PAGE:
3. The content of IM/chat is strikingly poor. The medium discourages lengthy explication of ones thoughts since typing is too tedious. The study results confirm this — less than half the comments were actually on-task and those that were rarely went into much depth. Imagine these dismal results for a trad. discussion section!

4. The authors offered 3 reasons why they think IM would be more beneficial than having a group discussion, all of which struck me as silly: a.) efficiency – no need to leave your seats to break up into small groups; b.) quiet, so conducive to a large lecture hall; c.) students have a written record to use for further study. To a.) I say it helps to have students move around to break up the monotony of the class. To b.) I ask, do you seriously think students will sit around quietly and collectively IM one another? Finally, while c.) initially seems like a strong argument, consider two points. First, given the poor quality of IM/chat content, how valuable is such a record? Secondly, having a written record may also inhibit “thinking aloud” to work out one’s thoughts or test an idea, as the fear of “sounding dumb” is amplified by realizing the fact that now there is a permanent record of your dumbness. Perhaps this potential for self-censorship could be combated by make chat aliases anonymous, but I still have my concerns.

All told, I’m content to leave IM to the private sphere. Maybe others will come up with more creative uses for it in the class, but if nobody does, I won’t be disappointed.

Video Nation (Thing #19)

April 14, 2008

Liked the Big Think link.  A similar one that captures videos of public discussions from around the world is called Fora.TV and there’s lots of educational value in both.  One of the big drawbacks of these sites and youtube, as well, is the poor resolution, so they don’t lend themselves well to broadcasting on a large screen for an entire class.  It’s also probably why it’s hard to watch anything that’s over 5 minutes long.  And, of course, are Big Think and ForaTV are talking head formats, which has a serious yawn factor for many.

Interesting to see some of the Marymount videos on YouTube.  Checking out the comments can be a lesson in itself.  In one video, one person commented s/he had been interested in MM until learning it is a Catholic institution.  Another commentator responded that it no longer is a Catholic institution.  Huh?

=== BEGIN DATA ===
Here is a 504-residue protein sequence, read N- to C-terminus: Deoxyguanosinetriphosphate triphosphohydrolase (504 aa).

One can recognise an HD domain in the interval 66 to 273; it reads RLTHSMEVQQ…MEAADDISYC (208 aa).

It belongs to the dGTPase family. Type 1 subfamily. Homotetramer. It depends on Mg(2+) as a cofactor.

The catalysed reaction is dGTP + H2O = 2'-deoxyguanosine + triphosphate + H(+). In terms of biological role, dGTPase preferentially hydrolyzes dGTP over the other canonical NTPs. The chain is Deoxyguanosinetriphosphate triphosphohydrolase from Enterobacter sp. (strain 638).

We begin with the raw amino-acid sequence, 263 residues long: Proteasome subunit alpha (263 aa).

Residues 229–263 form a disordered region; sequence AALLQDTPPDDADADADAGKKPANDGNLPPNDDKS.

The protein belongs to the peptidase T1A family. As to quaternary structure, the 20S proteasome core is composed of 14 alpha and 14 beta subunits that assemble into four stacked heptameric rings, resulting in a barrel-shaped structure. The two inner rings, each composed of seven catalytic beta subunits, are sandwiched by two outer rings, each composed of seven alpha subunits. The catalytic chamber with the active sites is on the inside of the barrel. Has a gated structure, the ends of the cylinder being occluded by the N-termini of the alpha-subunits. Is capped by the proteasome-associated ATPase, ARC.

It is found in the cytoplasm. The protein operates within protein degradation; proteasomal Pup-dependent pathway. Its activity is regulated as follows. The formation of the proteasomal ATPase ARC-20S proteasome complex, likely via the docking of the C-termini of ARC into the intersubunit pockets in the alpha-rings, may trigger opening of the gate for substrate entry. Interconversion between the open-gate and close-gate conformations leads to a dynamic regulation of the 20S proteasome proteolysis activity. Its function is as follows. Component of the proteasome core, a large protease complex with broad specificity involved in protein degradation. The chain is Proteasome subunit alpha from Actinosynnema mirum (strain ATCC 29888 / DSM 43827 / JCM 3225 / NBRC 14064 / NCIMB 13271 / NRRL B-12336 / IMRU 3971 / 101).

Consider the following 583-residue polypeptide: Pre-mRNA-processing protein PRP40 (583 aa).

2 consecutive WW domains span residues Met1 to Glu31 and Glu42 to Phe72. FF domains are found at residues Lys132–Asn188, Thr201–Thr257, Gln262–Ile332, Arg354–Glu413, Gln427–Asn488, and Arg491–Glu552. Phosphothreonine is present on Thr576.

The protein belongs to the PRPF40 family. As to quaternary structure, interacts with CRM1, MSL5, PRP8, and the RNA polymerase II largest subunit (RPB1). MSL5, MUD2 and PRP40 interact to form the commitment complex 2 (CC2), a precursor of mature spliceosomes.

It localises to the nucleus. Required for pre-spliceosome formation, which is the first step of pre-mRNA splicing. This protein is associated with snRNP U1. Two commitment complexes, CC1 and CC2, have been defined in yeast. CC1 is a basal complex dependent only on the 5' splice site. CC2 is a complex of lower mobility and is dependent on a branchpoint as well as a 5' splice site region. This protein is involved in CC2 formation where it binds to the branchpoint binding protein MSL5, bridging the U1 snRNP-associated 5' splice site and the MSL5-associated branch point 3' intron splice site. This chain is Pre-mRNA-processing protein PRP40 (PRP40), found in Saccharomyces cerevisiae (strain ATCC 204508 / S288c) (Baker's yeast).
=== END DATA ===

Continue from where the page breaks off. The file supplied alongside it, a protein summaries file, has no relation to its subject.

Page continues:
I can see using video to teach things (love the Plain English video series) or introduce departments and services to the campus community.  Not sure it needs to be on YouTube, though, unless it is intended as a marketing tool.

Freeze Tag (Things #17 and #18)

April 13, 2008

I’ve been using Delicious for a long time. In fact, I just checked and according to my list I started posting on November 25, 2004! But here’s the thing – I almost never actually go back to my account to find previously saved links. I don’t know why. I think I need to put a freeze on posting any more sites, take stock of what I have already saved, do a better job of organizing stuff (I started tagging before I understood the concept and usefulness of controlled vocabulary), and begin to evaluate how to make more of the site.

Get wiki with it (Thing #15)

April 13, 2008

I especially like the site on “When to Use a Wiki.”  It was interesting to note that wikis work best for internal groups.  The advice on providing a clear nucleus also seemed very sound, i.e., provide some initial content to the wiki to get the ball rolling.  Not too sure about the notion that you need to have a clear final product in mind.  That seems too limited.  What’s nice about wikis is there open-endedness (is that a word?).  Perhaps what he meant is the scope of the Wiki should be clear, which makes sense.

In addition to the subject guide Wikis the Library is preparing to roll-out, I’ve been thinking it would be useful to have a wiki for reference questions.  Read about this somewhere a ways back.  Basically, library staff could use the wiki to track what resources they were able to find to answer a reference question.  Since we often get repeat questions, this might serve as a nice KM system and could be used to feed into the subject guide Wikis.  Of course, it’s pretty time consuming to maintain such a wiki, so the question is ultimately whether it would save time down the line.  Another wiki application in an academic setting could be the sharing of learnings from conferences.  For instance, everyone who gets TDW money could post their findings to a wiki as a way of sharing what they learned with the campus community.  This could supplement oral presentations.

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April 13, 2008

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The ever elusive paperless society

March 27, 2008

Ok, last post for the day — promise.  We’ve been talking in the library about the tons of paper students go through and how we could cut down on a lot of wasteful printing that eats up our budget and harms the environment.  Well, in addition to the obvious idea of installing a printer management service, I came across this site today (again from Lifehacker).  I plan to try this at home (free version), and maybe if many of us have a good experience with it on a personal level, we could make a justification for licensing the enterprise version.  Just a thought…